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Roussy-Levy Syndrome

Roussy-Levy Syndrome affects the peripheral nervous system. Also known as hereditary areflexic dystasia, as a subtype of Charcot Marie Tooth Disease (CMT), Type 1B, and as hereditary sensory motor neuropathy 1 (HSMN1) Roussy-Levy Syndrome affects the myelin sheath in the nerves of the peripheral nervous system. As demyelinization affects the peripheral nerves, speed of nerve conduction slows down.

Individuals affected by this CMT variant inherit this disease as an autosomal dominant genetic trait. Genetic study of this disease has revealed a close relationship to CMT types 1A and 1B. Researchers have found that, at least in some individuals diagnosed with Roussy-Levy Syndrome, these individuals have a duplication of the PMP22 gene, as do individuals with CMT1A: Other research has found a mutations on the MPZ gene, also associated with CMT1B.

The symptoms of Roussy-Levy Syndrome are similar to other types of CMT, including muscle weakness and loss in the extremities, delay in onset of ability to walk, loss of coordination and balance, foot drop, abnormal curvature of the spine (scoliosis or kyphoscoliosis) and foot-bone deformities. Symptoms of this type of CMT are usually first observed during infancy or early childhood, and slowly progress until about age 30, at which point progression may stop in some individuals, or symptoms may continue to slowly progress. Distinctive characteristics of this variant of CMT include tremors (rhythmic shaking) in the hands and arms and unsteadiness of gait (gait ataxia).

Diagnostic procedures for Roussy-Levy Syndrome will be similar to that of other forms of CMT. Diagnosis will probably include a neurological exam, careful medical history, nerve conduction and electromyography (EMG) tests, and genetic testing. Currently, no cure exists for Roussy-Levy Syndrome.

Treatment for Roussy-Levy Syndrome addresses its symptoms and may include orthotics, physical therapy, occupational therapy, and medication for neuropathic sensations. The Charcot Marie Tooth Association (CMTA) publishes a list of medications that people with Roussy-Levy Syndrome should usually avoid as these medications may increase symptoms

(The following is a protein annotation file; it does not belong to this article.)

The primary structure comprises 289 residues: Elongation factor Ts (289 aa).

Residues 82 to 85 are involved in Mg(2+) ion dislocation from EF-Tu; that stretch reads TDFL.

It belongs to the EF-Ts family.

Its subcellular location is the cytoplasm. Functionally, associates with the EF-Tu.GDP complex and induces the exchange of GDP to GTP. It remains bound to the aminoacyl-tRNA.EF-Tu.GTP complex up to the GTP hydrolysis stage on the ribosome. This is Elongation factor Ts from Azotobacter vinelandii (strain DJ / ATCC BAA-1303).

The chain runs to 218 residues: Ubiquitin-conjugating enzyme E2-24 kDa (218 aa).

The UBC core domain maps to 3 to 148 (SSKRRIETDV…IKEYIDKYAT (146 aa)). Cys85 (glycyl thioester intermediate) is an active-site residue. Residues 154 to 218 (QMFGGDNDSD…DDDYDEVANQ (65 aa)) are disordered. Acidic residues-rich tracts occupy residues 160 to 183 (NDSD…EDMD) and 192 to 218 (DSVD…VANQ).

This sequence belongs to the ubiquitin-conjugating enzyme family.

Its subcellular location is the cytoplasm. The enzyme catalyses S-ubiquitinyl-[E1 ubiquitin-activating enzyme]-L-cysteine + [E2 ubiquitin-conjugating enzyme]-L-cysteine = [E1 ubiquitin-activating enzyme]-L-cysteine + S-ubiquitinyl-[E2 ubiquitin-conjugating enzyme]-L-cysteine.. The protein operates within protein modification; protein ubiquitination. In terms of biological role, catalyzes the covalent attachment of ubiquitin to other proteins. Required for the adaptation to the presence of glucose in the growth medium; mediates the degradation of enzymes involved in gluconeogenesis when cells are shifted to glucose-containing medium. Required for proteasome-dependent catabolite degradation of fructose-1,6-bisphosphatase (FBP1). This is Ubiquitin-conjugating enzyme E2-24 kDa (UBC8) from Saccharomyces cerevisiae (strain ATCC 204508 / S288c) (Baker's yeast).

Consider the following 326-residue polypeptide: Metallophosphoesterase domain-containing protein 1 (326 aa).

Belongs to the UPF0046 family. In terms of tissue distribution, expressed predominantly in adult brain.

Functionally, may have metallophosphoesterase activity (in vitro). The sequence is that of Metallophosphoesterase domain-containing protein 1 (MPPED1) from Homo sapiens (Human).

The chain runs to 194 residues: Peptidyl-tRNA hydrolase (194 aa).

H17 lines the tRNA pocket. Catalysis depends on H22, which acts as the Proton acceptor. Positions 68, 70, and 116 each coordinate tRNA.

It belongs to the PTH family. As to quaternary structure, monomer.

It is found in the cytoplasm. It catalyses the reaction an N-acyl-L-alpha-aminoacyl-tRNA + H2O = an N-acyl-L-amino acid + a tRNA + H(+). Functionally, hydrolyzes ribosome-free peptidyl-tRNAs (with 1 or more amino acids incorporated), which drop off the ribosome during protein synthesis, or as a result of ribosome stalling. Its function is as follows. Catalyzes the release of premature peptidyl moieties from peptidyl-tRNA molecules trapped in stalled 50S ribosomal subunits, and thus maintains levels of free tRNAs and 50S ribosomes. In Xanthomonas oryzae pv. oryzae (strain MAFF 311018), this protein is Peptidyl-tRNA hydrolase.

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One of the members of my support group brought this variant of CMT to my attention. She experiences tremor in both of her hands, and this affects her hand functioning considerably, although most of the literature regarding Roussy-Levy syndrome refer to this symptom as mild and non-troubling to most individuals.

Although I searched for information regarding hand tremors, I did not find specific information regarding how to cope with this troubling symptom on a day-to-day basis. For example, the Mayo Clinic suggested that those experiencing essential tremor should consider joining a support group or speak with a social worker, but gave no specific or practical coping strategies for daily living. Suggested as a general therapeutic strategy for coping with CMT by Dr. Michael Shy, a leading expert and researcher on CMT, individuals may find consultation with an occupational therapist to be useful in finding ways to cope with tremor.

If you have developed coping strategies for coping with tremor, please join our forum discussion regarding this topic. Your experience in coping with tremor may be help others cope with this troubling symptom.

Resources:

CMTA, (n.d.). Medications List. http://www.cmtausa.org/index.php?option=com_content&view=article&id=68&Itemid=42 . Retrieved 9/18/12.

Genetics Home Reference, (2012). MPZ. http://ghr.nlm.nih.gov/gene/MPZ . Retrieved 9/18/12.

Madisonís Foundations, (2004). Roussy-Levy Syndrome. http://www.madisonsfoundation.org . Retrieved 9/18/12.

Mayo Clinic, (2010 ). Essential Tremor: Coping and Support. http://www.mayoclinic.com/health/essential-tremor/DS00367/DSECTION=coping-and-support . Retrieved 9/28/12.

National Organization for Rare Disorders (2008). Roussy Levy Syndrome. http://rarediseases.org/rare-disease-information/rare-diseases/byID/785/viewFullReport . Retrieved on 9/18/12.

Online Mendelian Inheritance in Man - Johns Hopkins University, (2012). Roussy-Levy Hereditary Areflexic Dystasia. Last update by Kniffin, C.L. Entry Number 180800. http://www.ncbi.nlm.nih.gov/omim/180800?dopt=Synopsis . Retrieved 9/18/12.

Piante-Bordeneuve, V., et al., (1999). The Roussy-Levy family: from the original description to the gene. Annals of Neurology, Vol 46(5). Retrieved 9/18/12.

Shy, M., (2006). Therapeutic Strategies for the Inherited Neuropathies, Neuromolecular Medicine, Vol 8. Retrieved 9/18/12.




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